For Christians, this is the reason the Holy Spirit prompted writings and teachings to be gathered together in what we call the Bible.  This is why God, the Father sent Jesus, the Son. He didn’t just come to die on a cross. He came to reveal the nature and character of God to the world.  In the Gospel of John, Jesus is referred to as the Word. The life of Christ is God telling us who He is. But if we don’t know the Scripture, we will not fully know God and we might be fooled into believing something about God that is not true.  

We believe in a Trinitarian God, but the word ‘trinity’ is never used in Scripture.  It is derived from the places where a singular God refers to Himself in the plural (Genesis 1:26, NIV).  It is gathered from Jesus’ own words that He and the Father are one (John 10:30, NIV). When Jesus tells us to baptize in the name of the Father, Son, and Holy Spirit, it is a statement that all of these entities are the makeup of one God.  Most Christians are fully aware of praying ‘in the name of the Father, the Son, and the Holy Spirit,’ but we don’t know what it means. The three entities of one God makes the God of the Bible very unique.

The Father is pure and holy and hates sin, cannot be near sin.  The Son is the mediator who loves sinners enough to come and live with sinners and hang out with them.  The Holy Spirit is the helper we have that helps us commune with a God who is Higher than we. Our God hates sin, but loves sinners and wants to be connected to us on a spiritual level and help us escape the dangers of sin.  

We don’t always respond to God as He reveals Himself in the Bible.  When we are full of guilt, we are responding to God as if He only existed in the Father, but not the Son or the Spirit.  When we minimize our sin, we are responding as if He is only the Son who died for our forgiveness, but we are loving what the Father hates and grieving the Holy Spirit.  If we love the euphoria of worship, but don’t try to live a holy life also, we are responding to God as if He is only the Spirit without the Father and the Son. I think you can see what I am trying to say even though this is a very simplistic explanation of the Trinity.  The point is that to respond to God in a way that we have the relationship and the life He wants to give us, we need to know Him, His personality, His thoughts, His perspective. The Bible says that through the Holy Spirit, we can know the Truth and think as Christ does (1 Corinthians 2:16, NIV).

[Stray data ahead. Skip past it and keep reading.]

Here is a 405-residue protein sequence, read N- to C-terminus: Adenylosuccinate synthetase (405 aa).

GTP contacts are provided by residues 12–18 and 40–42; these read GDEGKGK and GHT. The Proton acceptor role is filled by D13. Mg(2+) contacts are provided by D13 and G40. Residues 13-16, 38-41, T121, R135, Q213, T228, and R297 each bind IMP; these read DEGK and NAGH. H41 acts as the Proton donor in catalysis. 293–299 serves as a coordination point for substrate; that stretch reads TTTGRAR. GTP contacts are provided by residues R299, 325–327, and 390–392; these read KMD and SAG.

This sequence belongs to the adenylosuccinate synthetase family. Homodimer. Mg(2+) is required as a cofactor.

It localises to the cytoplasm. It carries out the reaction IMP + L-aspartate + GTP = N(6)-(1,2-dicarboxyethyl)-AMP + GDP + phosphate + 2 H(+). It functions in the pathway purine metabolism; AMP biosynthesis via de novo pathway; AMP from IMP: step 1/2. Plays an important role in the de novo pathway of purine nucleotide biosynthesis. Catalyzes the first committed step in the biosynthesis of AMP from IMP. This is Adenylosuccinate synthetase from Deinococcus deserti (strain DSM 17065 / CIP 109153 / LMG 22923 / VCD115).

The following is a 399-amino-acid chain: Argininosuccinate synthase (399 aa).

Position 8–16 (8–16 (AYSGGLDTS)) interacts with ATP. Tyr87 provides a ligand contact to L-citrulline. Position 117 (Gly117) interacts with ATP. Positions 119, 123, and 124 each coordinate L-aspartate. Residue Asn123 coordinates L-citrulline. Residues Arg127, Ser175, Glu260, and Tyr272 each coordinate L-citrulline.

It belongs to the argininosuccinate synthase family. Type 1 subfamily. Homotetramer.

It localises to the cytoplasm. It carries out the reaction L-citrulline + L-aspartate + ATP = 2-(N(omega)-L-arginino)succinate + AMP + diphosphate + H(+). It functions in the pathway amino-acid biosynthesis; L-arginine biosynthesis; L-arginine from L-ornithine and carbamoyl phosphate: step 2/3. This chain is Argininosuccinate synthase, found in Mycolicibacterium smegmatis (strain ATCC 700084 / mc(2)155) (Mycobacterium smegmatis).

The more we understand about God as He reveals Himself in Scripture, we closer we can draw near to Him.  The less we know, the greater danger of responding to Him as some preacher in church or on television has depicted Him.  

We must study the Scripture.  We must verify what we are taught with Scripture.  We must seek to know God as He reveals Himself in Scripture.  So, how well do you know Him? He is not like any other god. The next time someone says that it doesn’t matter what you call him as long as you believe in God, don’t fall for it.  Not all gods are the same.

Jeremiah 10:6
No one is like you, Lord;
you are great,
and your name is mighty in power. (NIV)

Exodus 15:11
Who among the gods
is like you, Lord?
Who is like you—
majestic in holiness,
awesome in glory,
working wonders? (NIV)

Psalms 86:8
Among the gods there is none like you, Lord;
no deeds can compare with yours. (NIV)

Ephesians 4:4-6
There is one body and one Spirit, just as you were called to one hope when you were called ; 5 one Lord, one faith, one baptism; 6 one God and Father of all, who is over all and through all and in all. (NIV)